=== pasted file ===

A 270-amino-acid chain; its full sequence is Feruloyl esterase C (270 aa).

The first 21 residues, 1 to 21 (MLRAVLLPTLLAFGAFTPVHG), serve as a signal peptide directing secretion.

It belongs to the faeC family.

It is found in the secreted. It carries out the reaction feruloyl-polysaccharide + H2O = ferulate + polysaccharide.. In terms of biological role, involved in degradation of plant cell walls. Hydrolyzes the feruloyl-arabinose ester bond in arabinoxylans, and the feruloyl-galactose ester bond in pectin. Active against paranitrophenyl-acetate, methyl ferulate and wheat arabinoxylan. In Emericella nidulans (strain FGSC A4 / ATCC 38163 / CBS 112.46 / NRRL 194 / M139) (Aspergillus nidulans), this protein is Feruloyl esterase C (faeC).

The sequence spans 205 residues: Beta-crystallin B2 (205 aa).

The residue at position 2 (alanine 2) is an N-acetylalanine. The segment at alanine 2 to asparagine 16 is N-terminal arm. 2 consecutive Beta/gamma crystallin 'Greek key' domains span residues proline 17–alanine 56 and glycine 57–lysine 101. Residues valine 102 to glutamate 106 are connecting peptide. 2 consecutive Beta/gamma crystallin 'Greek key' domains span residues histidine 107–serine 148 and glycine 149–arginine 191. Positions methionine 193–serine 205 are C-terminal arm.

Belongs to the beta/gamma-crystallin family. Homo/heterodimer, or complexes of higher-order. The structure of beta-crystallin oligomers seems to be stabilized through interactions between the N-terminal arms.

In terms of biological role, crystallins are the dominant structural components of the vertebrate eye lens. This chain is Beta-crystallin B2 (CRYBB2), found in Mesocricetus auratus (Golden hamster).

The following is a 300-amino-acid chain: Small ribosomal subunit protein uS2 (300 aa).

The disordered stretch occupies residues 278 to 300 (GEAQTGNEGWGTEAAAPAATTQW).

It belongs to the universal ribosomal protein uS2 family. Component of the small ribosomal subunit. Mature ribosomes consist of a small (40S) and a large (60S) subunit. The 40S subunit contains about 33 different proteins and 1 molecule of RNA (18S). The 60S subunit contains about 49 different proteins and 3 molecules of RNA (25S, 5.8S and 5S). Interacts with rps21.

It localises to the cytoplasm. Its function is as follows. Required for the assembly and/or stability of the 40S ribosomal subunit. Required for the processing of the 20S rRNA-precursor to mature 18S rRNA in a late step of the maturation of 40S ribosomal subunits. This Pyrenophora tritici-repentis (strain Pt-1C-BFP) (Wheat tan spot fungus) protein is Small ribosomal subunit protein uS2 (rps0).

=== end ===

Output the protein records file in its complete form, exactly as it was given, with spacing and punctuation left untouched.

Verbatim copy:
A 270-amino-acid chain; its full sequence is Feruloyl esterase C (270 aa).

The first 21 residues, 1 to 21 (MLRAVLLPTLLAFGAFTPVHG), serve as a signal peptide directing secretion.

It belongs to the faeC family.

It is found in the secreted. It carries out the reaction feruloyl-polysaccharide + H2O = ferulate + polysaccharide.. In terms of biological role, involved in degradation of plant cell walls. Hydrolyzes the feruloyl-arabinose ester bond in arabinoxylans, and the feruloyl-galactose ester bond in pectin. Active against paranitrophenyl-acetate, methyl ferulate and wheat arabinoxylan. In Emericella nidulans (strain FGSC A4 / ATCC 38163 / CBS 112.46 / NRRL 194 / M139) (Aspergillus nidulans), this protein is Feruloyl esterase C (faeC).

The sequence spans 205 residues: Beta-crystallin B2 (205 aa).

The residue at position 2 (alanine 2) is an N-acetylalanine. The segment at alanine 2 to asparagine 16 is N-terminal arm. 2 consecutive Beta/gamma crystallin 'Greek key' domains span residues proline 17–alanine 56 and glycine 57–lysine 101. Residues valine 102 to glutamate 106 are connecting peptide. 2 consecutive Beta/gamma crystallin 'Greek key' domains span residues histidine 107–serine 148 and glycine 149–arginine 191. Positions methionine 193–serine 205 are C-terminal arm.

Belongs to the beta/gamma-crystallin family. Homo/heterodimer, or complexes of higher-order. The structure of beta-crystallin oligomers seems to be stabilized through interactions between the N-terminal arms.

In terms of biological role, crystallins are the dominant structural components of the vertebrate eye lens. This chain is Beta-crystallin B2 (CRYBB2), found in Mesocricetus auratus (Golden hamster).

The following is a 300-amino-acid chain: Small ribosomal subunit protein uS2 (300 aa).

The disordered stretch occupies residues 278 to 300 (GEAQTGNEGWGTEAAAPAATTQW).

It belongs to the universal ribosomal protein uS2 family. Component of the small ribosomal subunit. Mature ribosomes consist of a small (40S) and a large (60S) subunit. The 40S subunit contains about 33 different proteins and 1 molecule of RNA (18S). The 60S subunit contains about 49 different proteins and 3 molecules of RNA (25S, 5.8S and 5S). Interacts with rps21.

It localises to the cytoplasm. Its function is as follows. Required for the assembly and/or stability of the 40S ribosomal subunit. Required for the processing of the 20S rRNA-precursor to mature 18S rRNA in a late step of the maturation of 40S ribosomal subunits. This Pyrenophora tritici-repentis (strain Pt-1C-BFP) (Wheat tan spot fungus) protein is Small ribosomal subunit protein uS2 (rps0).